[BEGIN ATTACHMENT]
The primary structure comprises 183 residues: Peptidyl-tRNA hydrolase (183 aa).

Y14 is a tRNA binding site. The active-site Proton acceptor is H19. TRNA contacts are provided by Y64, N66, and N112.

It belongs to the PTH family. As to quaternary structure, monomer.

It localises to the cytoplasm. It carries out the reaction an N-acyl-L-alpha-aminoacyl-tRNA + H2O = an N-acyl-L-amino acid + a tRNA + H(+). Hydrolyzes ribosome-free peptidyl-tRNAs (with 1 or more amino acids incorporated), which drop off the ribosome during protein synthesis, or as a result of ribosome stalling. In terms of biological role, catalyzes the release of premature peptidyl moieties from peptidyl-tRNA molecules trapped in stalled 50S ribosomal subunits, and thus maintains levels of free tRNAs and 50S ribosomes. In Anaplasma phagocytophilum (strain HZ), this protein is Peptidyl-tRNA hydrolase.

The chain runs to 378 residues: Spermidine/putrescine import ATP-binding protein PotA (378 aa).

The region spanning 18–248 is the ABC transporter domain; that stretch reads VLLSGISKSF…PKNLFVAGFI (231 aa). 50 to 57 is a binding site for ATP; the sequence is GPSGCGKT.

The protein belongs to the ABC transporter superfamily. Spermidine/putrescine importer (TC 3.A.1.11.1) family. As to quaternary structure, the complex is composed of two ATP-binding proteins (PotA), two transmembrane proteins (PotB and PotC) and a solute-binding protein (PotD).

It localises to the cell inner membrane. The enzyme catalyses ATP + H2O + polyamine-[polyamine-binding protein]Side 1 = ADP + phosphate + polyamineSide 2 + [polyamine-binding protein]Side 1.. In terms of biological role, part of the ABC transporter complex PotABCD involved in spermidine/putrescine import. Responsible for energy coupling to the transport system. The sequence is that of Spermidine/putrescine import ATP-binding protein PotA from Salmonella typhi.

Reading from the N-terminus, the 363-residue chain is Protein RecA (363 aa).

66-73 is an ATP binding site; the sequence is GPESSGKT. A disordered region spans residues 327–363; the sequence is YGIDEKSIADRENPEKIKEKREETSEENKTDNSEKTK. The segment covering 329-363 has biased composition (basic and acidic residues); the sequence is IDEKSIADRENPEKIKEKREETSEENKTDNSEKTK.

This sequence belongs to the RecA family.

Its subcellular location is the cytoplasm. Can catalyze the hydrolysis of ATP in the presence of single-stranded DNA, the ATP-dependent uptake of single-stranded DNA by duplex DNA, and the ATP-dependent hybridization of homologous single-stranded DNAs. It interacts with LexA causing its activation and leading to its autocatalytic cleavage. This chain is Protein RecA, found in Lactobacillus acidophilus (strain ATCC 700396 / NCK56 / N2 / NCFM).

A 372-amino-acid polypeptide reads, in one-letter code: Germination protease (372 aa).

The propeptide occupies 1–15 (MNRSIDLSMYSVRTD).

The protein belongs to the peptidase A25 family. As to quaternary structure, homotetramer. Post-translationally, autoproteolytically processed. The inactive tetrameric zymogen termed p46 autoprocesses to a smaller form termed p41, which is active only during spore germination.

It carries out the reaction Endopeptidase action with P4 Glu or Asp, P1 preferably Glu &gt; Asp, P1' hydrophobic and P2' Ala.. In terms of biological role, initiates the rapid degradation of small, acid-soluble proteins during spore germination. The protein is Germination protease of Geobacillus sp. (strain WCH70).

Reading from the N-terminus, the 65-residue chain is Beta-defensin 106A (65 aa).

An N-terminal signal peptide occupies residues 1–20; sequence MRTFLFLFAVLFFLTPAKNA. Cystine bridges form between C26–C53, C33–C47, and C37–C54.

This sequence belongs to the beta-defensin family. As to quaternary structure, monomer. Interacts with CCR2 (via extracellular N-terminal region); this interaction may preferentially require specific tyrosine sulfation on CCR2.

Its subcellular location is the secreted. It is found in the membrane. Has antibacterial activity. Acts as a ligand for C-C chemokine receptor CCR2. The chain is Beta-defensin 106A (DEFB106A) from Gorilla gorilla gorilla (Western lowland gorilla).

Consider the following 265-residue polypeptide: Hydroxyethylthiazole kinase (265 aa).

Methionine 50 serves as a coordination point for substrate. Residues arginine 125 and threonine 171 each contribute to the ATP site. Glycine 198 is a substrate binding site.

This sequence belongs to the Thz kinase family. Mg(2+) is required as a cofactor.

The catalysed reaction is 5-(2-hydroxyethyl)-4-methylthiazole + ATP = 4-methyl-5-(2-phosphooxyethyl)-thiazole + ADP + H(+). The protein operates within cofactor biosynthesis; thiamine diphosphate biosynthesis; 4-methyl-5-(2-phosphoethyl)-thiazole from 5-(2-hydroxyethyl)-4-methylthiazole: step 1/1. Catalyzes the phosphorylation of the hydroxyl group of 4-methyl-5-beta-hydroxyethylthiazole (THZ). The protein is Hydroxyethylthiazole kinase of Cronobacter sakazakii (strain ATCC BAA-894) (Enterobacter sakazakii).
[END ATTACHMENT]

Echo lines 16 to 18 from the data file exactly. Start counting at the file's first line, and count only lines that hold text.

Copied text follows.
It carries out the reaction Endopeptidase action with P4 Glu or Asp, P1 preferably Glu &gt; Asp, P1' hydrophobic and P2' Ala.. In terms of biological role, initiates the rapid degradation of small, acid-soluble proteins during spore germination. The protein is Germination protease of Geobacillus sp. (strain WCH70).

Reading from the N-terminus, the 65-residue chain is Beta-defensin 106A (65 aa).

An N-terminal signal peptide occupies residues 1–20; sequence MRTFLFLFAVLFFLTPAKNA. Cystine bridges form between C26–C53, C33–C47, and C37–C54.